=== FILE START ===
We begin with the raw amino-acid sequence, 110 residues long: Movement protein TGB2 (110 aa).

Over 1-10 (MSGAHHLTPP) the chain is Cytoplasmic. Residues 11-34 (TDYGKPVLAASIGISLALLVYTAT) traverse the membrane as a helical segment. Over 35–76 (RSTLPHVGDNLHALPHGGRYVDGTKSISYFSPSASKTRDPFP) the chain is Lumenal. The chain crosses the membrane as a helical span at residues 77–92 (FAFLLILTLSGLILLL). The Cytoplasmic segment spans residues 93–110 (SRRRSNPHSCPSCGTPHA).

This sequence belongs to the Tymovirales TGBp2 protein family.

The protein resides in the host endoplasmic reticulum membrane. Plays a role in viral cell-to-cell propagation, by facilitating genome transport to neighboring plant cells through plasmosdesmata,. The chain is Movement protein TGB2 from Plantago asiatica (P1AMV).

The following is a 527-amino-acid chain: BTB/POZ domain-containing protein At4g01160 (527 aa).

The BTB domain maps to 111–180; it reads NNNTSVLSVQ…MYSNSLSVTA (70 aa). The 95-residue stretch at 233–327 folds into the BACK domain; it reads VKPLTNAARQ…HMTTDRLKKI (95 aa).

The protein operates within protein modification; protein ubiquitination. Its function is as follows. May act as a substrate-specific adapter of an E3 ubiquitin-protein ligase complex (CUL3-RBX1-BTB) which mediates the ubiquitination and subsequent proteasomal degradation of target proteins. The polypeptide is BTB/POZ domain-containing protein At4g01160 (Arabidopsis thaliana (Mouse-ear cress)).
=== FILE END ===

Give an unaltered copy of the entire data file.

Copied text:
We begin with the raw amino-acid sequence, 110 residues long: Movement protein TGB2 (110 aa).

Over 1-10 (MSGAHHLTPP) the chain is Cytoplasmic. Residues 11-34 (TDYGKPVLAASIGISLALLVYTAT) traverse the membrane as a helical segment. Over 35–76 (RSTLPHVGDNLHALPHGGRYVDGTKSISYFSPSASKTRDPFP) the chain is Lumenal. The chain crosses the membrane as a helical span at residues 77–92 (FAFLLILTLSGLILLL). The Cytoplasmic segment spans residues 93–110 (SRRRSNPHSCPSCGTPHA).

This sequence belongs to the Tymovirales TGBp2 protein family.

The protein resides in the host endoplasmic reticulum membrane. Plays a role in viral cell-to-cell propagation, by facilitating genome transport to neighboring plant cells through plasmosdesmata,. The chain is Movement protein TGB2 from Plantago asiatica (P1AMV).

The following is a 527-amino-acid chain: BTB/POZ domain-containing protein At4g01160 (527 aa).

The BTB domain maps to 111–180; it reads NNNTSVLSVQ…MYSNSLSVTA (70 aa). The 95-residue stretch at 233–327 folds into the BACK domain; it reads VKPLTNAARQ…HMTTDRLKKI (95 aa).

The protein operates within protein modification; protein ubiquitination. Its function is as follows. May act as a substrate-specific adapter of an E3 ubiquitin-protein ligase complex (CUL3-RBX1-BTB) which mediates the ubiquitination and subsequent proteasomal degradation of target proteins. The polypeptide is BTB/POZ domain-containing protein At4g01160 (Arabidopsis thaliana (Mouse-ear cress)).